Her motivations in choosing men remained a bit opaque to me. And for an attractive young woman she was remarkably unpursued at a time when men should have been coming on to her constantly. I like the way the British class thing was made abundantly clear, as I often find it mystifying to try to "read" what class characters are meant to be, and what that means to them and to the other characters.

Here that is laid out nicely. The whole secret spy theme was very much of its time, in the early 70's, when spy stories, movies, and TV shows were a very common thing. It is a great metaphor for the secretiveness and deceptiveness of so many human relationships. In general I didn't feel that McEwan gave me a strong sense of early 's swinging London.

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As other reviews have indicated, there's an amazing zinger at the end, that seemed to change the entire book for me, as I had the dizzying feeling that I hadn't been reading the book I thought I was reading. This is apparently a typical element in postmodern "metafictive" works, as is the book's being about writing.

The book has given me an interest in McEwan's other works. It's not a quick or easy read, although it isn't dense or long. It took me about a week, but I was glad I had lingered over it.

Sweet Tooth was a return to the kind of novel that got me interested in the work of Ian McEwan in the first place: His plot of a young British girl who becomes a low-level operative in MI5 during a low point in Britain's post war political scene drew me in with the uniqueness of its unfamiliar setting both in place and in time , the reality of its characters and the originality of its story.

Young Serena, by virtue of her romantic involvement with an older MI5 agent, finds herself with a job as an entry-level worker in Britain's internal security organization. Her prospects for advancement in a male dominated profession in pre-feminist London are dim--that is until she's recruited to play a part in an odd scheme to fund young authors who have the "right" political outlook.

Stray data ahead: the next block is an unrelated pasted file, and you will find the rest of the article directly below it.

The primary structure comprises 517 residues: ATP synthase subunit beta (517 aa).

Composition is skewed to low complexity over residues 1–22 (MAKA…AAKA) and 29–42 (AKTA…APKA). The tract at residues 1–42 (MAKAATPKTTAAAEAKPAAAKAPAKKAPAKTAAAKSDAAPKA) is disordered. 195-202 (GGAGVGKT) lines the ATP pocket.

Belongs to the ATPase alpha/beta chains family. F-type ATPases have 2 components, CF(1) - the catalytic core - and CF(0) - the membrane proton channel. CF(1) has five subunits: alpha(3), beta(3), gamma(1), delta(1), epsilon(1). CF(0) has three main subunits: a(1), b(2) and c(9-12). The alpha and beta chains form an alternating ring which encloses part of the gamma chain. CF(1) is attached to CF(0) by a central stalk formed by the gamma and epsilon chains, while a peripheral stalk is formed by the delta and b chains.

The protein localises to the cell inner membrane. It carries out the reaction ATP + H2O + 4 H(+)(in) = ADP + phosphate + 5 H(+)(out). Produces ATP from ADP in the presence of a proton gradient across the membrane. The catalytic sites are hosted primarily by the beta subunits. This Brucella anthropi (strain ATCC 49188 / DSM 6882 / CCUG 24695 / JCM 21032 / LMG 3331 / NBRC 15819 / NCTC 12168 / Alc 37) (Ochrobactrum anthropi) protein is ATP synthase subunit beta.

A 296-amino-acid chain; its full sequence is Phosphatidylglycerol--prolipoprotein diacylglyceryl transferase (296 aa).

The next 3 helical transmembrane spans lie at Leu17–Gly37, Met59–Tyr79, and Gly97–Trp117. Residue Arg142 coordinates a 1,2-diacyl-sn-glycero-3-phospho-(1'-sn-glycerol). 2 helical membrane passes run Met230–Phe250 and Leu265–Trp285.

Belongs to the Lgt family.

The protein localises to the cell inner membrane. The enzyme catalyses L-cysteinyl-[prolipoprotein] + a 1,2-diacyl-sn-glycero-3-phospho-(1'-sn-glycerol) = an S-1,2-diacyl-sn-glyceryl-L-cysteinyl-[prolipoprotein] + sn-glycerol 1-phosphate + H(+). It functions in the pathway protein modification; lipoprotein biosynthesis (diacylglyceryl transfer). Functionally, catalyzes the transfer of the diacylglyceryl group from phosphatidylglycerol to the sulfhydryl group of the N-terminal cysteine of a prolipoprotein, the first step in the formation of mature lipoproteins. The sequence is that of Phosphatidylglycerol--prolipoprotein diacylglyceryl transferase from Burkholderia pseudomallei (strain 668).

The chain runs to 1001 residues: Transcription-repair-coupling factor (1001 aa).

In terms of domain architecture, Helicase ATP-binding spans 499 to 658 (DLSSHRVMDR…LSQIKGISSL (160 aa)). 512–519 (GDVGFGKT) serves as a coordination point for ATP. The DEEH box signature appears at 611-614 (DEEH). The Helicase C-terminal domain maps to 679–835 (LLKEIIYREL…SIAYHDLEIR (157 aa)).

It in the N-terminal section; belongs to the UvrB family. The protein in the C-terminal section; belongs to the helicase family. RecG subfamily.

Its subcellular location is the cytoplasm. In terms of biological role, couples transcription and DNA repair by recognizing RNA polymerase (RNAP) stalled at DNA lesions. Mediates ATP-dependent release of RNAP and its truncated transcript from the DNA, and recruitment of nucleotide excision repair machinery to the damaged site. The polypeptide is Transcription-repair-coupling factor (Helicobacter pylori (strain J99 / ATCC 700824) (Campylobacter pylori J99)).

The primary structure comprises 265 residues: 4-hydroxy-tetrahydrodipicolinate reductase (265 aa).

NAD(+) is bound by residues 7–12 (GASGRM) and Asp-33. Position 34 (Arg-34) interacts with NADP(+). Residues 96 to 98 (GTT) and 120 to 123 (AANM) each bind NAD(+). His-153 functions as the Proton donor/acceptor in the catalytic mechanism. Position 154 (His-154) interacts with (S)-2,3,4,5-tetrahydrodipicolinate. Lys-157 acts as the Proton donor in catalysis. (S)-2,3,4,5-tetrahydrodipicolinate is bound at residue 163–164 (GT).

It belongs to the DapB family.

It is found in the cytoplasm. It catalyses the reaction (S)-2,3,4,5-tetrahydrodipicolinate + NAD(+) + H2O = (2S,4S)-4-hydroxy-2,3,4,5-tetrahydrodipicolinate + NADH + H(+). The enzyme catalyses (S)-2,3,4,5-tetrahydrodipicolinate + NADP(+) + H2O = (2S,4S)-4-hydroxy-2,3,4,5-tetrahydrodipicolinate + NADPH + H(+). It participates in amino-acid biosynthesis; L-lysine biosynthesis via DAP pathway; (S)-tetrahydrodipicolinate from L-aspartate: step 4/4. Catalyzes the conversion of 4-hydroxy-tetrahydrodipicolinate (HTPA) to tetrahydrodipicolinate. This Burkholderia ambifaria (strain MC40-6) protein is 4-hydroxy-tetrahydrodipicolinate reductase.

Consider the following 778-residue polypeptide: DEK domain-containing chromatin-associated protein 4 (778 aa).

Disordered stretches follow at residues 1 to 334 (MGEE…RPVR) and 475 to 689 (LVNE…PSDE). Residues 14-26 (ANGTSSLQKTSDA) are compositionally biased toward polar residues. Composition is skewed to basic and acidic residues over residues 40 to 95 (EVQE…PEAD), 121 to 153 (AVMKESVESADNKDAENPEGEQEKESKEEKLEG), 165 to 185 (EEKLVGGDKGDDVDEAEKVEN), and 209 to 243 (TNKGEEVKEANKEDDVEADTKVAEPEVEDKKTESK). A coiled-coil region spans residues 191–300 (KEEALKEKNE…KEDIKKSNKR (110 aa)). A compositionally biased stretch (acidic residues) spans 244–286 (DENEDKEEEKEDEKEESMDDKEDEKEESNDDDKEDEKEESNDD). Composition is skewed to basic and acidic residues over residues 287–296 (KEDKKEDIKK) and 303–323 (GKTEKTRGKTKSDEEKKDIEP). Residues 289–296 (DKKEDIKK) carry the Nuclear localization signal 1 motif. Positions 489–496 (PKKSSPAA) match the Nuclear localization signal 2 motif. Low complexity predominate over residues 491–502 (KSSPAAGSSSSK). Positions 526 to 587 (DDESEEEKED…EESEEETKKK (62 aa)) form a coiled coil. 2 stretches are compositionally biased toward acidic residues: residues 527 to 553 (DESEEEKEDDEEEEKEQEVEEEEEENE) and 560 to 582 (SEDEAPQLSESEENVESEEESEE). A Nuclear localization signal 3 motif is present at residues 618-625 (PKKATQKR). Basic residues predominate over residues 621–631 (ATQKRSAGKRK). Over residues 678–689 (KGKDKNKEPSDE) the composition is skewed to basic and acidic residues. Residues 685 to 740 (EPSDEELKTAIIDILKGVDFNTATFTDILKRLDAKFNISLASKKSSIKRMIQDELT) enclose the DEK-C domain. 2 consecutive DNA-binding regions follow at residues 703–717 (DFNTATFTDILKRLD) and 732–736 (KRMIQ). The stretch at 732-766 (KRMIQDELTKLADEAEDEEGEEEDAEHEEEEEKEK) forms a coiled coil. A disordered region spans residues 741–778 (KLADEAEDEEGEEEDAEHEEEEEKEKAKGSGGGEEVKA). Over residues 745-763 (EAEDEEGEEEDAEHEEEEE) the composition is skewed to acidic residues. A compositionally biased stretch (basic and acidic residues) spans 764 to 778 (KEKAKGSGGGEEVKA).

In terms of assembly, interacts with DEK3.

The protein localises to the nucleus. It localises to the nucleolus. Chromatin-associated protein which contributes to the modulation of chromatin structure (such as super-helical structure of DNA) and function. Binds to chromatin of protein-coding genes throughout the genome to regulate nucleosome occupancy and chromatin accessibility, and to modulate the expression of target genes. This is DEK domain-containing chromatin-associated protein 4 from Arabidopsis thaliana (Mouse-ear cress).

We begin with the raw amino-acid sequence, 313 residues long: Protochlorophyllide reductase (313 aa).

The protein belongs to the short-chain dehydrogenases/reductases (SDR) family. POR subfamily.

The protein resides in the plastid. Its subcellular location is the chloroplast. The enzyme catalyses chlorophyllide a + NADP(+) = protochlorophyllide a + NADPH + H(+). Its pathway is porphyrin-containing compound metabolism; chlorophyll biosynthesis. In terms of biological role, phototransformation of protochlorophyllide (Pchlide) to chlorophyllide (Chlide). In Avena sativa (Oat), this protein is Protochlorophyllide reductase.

Her superior's calculation is that in a war of ideologies, the government has a role to play in secretly supporting intellectuals who have the power to influence people who might be on the fence about Communism. Serena's role is to play the role of an agent of a literary foundation that has decided to fund struggling author Tom Haley.

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MI5 plotters think that Haley will churn out the kind of novels that make Western democratic capitalism seem like the best alternative to Communism. Serena inevitably become romantically involved with her unwitting dupe with a series of interesting consequences.

This is a good novel. There's a big BUT here, however.

Ian McEwan

There's a significant twist that comes in the closing pages of Sweet Tooth. A twist that had I never seen it used before would have been stunning, providing a satisfying end to the novel. There's just one problem: For a novel that was so on track up to that point, I was amazed both that McEwan would use it again and that his editors would allow it. I can't say much more than that without ruining it for others, but I admit to feeling let down. Then again, for those who aren't familiar with this particular plot twist from one of his most notable earlier novels, it probably will serve as a satisfying ending.

For those of us who have seen it before, I felt just a little cheated.I found it a snoozefest at the start but then it picked up.

It felt like McEwan was trying to be too clever, and the plot suffered because of it. Such critical analysis is certainly warranted, and indeed implicitly invited by the author. The writers are led to believe a literary foundation is behind the generous financial support and their only responsibility is to write away, honing their brilliance. The existence of the author, his or her identity, and his or her historical and social circumstances—these all must be obliterated so that the story exists unfettered by any consciousness of the author.